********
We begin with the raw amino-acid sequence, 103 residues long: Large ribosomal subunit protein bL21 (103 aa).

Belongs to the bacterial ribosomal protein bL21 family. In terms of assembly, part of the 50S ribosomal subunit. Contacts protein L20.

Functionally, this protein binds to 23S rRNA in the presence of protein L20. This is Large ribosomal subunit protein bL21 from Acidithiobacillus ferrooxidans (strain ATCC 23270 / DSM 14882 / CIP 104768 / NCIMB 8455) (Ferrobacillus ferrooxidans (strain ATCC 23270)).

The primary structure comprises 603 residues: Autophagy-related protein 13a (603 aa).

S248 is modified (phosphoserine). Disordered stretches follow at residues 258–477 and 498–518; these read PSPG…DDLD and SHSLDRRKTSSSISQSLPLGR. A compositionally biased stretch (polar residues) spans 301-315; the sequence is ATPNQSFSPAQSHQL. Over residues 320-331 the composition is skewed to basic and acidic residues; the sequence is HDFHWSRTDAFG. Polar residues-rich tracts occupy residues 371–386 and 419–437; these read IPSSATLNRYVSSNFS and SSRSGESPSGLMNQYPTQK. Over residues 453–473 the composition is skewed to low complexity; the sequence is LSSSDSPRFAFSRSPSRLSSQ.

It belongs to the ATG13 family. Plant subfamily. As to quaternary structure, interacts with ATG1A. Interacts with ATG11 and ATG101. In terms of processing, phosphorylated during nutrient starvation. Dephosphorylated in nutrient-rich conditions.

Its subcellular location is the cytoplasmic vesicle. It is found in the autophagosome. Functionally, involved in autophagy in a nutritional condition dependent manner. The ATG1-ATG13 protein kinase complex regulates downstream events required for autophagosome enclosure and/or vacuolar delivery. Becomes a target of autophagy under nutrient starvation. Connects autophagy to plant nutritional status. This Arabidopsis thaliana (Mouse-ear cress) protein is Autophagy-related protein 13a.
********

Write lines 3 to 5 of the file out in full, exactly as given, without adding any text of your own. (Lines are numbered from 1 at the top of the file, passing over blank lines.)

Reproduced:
Functionally, this protein binds to 23S rRNA in the presence of protein L20. This is Large ribosomal subunit protein bL21 from Acidithiobacillus ferrooxidans (strain ATCC 23270 / DSM 14882 / CIP 104768 / NCIMB 8455) (Ferrobacillus ferrooxidans (strain ATCC 23270)).

The primary structure comprises 603 residues: Autophagy-related protein 13a (603 aa).

S248 is modified (phosphoserine). Disordered stretches follow at residues 258–477 and 498–518; these read PSPG…DDLD and SHSLDRRKTSSSISQSLPLGR. A compositionally biased stretch (polar residues) spans 301-315; the sequence is ATPNQSFSPAQSHQL. Over residues 320-331 the composition is skewed to basic and acidic residues; the sequence is HDFHWSRTDAFG. Polar residues-rich tracts occupy residues 371–386 and 419–437; these read IPSSATLNRYVSSNFS and SSRSGESPSGLMNQYPTQK. Over residues 453–473 the composition is skewed to low complexity; the sequence is LSSSDSPRFAFSRSPSRLSSQ.